THE KINDNESS OF STRANGERS | Himali McInnes
My mum says that I almost died several times as a baby.
Maybe it just felt that way to her. Or maybe my lungs were sickly and filled with fluid too often.
I imagine myself back then, a small pale grub, stripped of clothing and lying on a hard cot, being prodded back to life by junior staff. My tiny rib-cage pliable with the urgent need to breath. Wheeze wheeze crackle cough. The light probably flickering and fluorescent; the ward smelling as all wards do, ammoniacally antiseptic, whiffed about with tiredness and uncertainty.
We lived in Malaysia from the time I was one till age eight. One day my mum, pushing me in a pram, slipped down a steep embankment in Kuala Lumpur. She fell into a large open drain, swollen with torrential rain and flooded with frogs. She could not swim, and neither could I. She says she held me up high and kept her footing till help arrived.
Did I get pneumonia then, sodden with a city’s run-off? Her memory is vague on details, but heightened with the emotion of the episode. She is glad that strangers stepped in and pulled us out.
My lungs may as well have sprouted from my achilles. They have, my whole life, felt like the leak in my dam, the porous stones of my embattlements. My other systems have always felt like the normal cousins to my chicken-legged respiratory tract.
Growing up in Malaysia, with a brief stint back in Sri Lanka, and then escaping the civil war and riots by heading to Papua New Guinea, meant probable exposure to multiple food-borne pathogens. Yet I could happily joke about my proverbial cast-iron stomach, for I rarely suffered tummy bugs as a child. My skin is dryish and mostly spot-free. I have strongish bones, strong shoulders and good eyesight. But my sinuses and lungs repeatedly succumb to almost ridiculous sickliness. The merest hint of an invasion and the ramparts fall down, domino-fashion.
Living in the tropics may have ameliorated alveoli a little. The cloying humidity, the atmosphere charged with aerosolised monsoon spray, the crackle of ions after lightning strike. Certainly the asthma worsened steeply when I moved to New Zealand as a fifteen year old.
In high school I had an Intal puffer, the white powder inhaled and coating my throat with small plasticated motes. Running cross country I knew I would always be last. I was the child who could only blow balloons up halfway, so I would volunteer to tie them instead. Swimming, even today, feels like a lesson in endurance. Holding my breath. Scant oxygen used up by churning arms and legs, then panic, gasping for air. Freestyle converted to doggy paddle so I can hold my head above water. My lungs have unfortunately destined me to be a hydrophobic Aquarian.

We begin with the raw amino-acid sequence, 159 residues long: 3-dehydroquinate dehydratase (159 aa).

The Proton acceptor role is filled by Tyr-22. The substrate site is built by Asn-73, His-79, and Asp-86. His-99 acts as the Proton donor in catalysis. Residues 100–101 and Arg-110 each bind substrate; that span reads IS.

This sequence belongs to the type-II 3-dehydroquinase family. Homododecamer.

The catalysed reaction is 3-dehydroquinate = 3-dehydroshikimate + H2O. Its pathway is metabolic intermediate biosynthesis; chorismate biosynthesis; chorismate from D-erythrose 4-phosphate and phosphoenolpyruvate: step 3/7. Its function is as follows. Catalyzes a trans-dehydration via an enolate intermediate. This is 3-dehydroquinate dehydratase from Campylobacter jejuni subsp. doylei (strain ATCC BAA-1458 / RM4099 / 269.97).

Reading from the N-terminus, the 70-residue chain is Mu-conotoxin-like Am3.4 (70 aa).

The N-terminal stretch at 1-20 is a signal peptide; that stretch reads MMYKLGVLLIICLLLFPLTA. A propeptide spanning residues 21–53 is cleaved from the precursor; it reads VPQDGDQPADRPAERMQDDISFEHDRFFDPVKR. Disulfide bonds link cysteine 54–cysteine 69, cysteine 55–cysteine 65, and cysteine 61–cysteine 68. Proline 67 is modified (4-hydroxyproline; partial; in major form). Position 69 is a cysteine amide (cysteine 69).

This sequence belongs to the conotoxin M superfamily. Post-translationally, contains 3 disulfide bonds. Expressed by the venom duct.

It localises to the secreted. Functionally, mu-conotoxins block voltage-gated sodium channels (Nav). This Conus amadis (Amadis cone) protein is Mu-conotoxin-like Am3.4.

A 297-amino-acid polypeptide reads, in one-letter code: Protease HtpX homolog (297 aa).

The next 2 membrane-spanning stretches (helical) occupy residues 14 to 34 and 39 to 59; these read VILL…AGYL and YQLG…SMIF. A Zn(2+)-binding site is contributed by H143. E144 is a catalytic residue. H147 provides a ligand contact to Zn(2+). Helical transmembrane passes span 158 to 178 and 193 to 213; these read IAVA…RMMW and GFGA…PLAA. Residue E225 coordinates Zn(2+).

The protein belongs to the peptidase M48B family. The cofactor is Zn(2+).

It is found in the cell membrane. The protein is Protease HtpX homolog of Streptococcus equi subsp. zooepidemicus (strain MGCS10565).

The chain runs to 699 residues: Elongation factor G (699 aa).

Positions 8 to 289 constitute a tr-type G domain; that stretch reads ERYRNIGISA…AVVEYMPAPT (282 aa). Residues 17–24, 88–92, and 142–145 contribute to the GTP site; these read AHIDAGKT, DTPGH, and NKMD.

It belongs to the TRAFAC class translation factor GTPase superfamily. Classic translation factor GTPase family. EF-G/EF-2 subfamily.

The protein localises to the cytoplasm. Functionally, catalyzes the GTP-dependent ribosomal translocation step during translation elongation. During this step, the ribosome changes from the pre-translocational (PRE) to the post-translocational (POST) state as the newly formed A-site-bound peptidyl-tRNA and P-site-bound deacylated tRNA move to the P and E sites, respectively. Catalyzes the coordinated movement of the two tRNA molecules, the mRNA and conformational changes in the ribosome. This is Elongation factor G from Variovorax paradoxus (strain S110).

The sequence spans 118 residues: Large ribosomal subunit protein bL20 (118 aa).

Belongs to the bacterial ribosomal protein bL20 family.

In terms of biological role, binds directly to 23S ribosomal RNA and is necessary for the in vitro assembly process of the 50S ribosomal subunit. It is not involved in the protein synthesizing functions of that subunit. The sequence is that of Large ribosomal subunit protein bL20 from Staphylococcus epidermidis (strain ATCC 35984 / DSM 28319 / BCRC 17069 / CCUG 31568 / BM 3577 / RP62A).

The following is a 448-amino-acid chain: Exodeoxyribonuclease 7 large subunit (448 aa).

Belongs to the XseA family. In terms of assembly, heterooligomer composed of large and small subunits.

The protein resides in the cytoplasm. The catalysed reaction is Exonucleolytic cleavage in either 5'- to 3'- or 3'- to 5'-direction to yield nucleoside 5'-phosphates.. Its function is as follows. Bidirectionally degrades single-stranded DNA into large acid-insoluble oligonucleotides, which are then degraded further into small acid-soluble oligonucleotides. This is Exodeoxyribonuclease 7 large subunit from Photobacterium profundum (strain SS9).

In medical school, winter would herald the onset of a hacking, bronchiectatic cough. I’d sit up high in the back rows of the lecture theatre, and watch as the heads of other budding doctors turned to stare, eyelids flickering as they scanned through their internal slide show of diagnoses.
Encounters with medical staff have changed as I have gotten older. As a teenager, I wanted my family doctor to simply tell me what I needed to do. I wanted an absence of choice, just safe obeisance. My current GP is younger than me, and kind, but I do sometimes yearn for her to take charge of my consult a little more. To know more than me. To startle me with insights unthought of. To say, decisively, that this is what we should do. I stay with her because I sense she cares, and she is thorough.
Increasingly, I wonder if the intangible quality that sets apart a competent doctor from an extra-ordinary one, might be kindness. Maya Angelou, the polymath African-American poet, dancer and civil rights activist, famously said: ‘I've learned that people will forget what you said, people will forget what you did, but people will never forget how you made them feel.’ The simple truth of this reverberates through the rhythms of my own general practice consults. Being kind, being aware of the humanity of the other, is something to remind myself of daily.
Becoming a patient is fraught with uncertainty. The balance of power rests with the person wearing the white coat. That coat is mostly not visible these days, but it still wields a powerful presence. There is always the risk that the patient’s thoughts, needs, and fears could be swamped. It is a balance, a see-saw act, of giving advice, of listening, and encouraging the patient to make decisions.